Matters-Materials-Masculinities Research Dossier Proposal

The proposal is the first step. In a one-page proposal using the template I’ve provided, outline and identify the dossier project you wish to undertake. The idea: develop a general area of concern, ask basic questions about the area of concern, and generate more focused and specific account of what you wish to do.

The feedback you get from me (Neil) can support adjustments and modifications you make going forward to complete the dossier.

A few things to consider:

  • Don’t confine yourself to topics or issues specific to the first 6 weeks. Look at the whole course, or consider matters of concern not addressed in our lessons or the readings. Select a project that interests and connects to you.
  • Avoid duplicating or mimicking the case studies and analyses we’ve undertaken in our lessons. This won’t fly. You can and should mobilize the ideas and concepts and approaches we’ve developed, and you can consider how issues from the lessons show up in other places, but be sure to translate, extrapolate, and synthesize the things you want to use an employ.
  • Avoid working on an issue that, while socially important and relevant, doesn’t shine a light on questions of diverse masculinities. In other words, monitor scope and make sure the project connects to the class.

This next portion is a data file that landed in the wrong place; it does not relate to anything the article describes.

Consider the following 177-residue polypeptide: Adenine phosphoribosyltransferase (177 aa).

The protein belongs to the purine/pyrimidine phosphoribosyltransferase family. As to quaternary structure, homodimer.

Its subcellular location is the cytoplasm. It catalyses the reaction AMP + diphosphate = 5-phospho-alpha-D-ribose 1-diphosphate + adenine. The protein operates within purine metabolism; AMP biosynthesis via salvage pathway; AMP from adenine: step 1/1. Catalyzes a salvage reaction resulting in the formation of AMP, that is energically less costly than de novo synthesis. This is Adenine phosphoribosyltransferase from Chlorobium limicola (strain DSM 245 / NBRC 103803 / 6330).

Include a bibliography of at least 6 scholarly academic sources total: 4 texts (essays, journal articles, books, chapters from edited collections) that are credible academic secondary sources plus 2 texts from the course readings. This is the bare minimum. Use the WLU Library and the Omni search engine to search for books, journals, and essays; this is your go-to resource.

You can add texts from magazines, news sources, and online sources in order to offer and create more context as the project continues Check out this tutorial on searching the library database for articles on a topic:

[What counts as a credible academic source? Answer: any scholarly book, any chapter from an edited collection, or any essay or article from an academic journal found via the WLU Library system. News pieces and popular public commentary (about the topic, idea, or event) can be included for context and for generalizations, but they do not count as a credible source of academic research that is current and subject to academic consensus.]

Last: use proper and consistent citations for your bibliographic references using any style of your choice. Check out this WLU Library tutorial on how to cite and this reference for common citation questions from The Owl at Purdue University.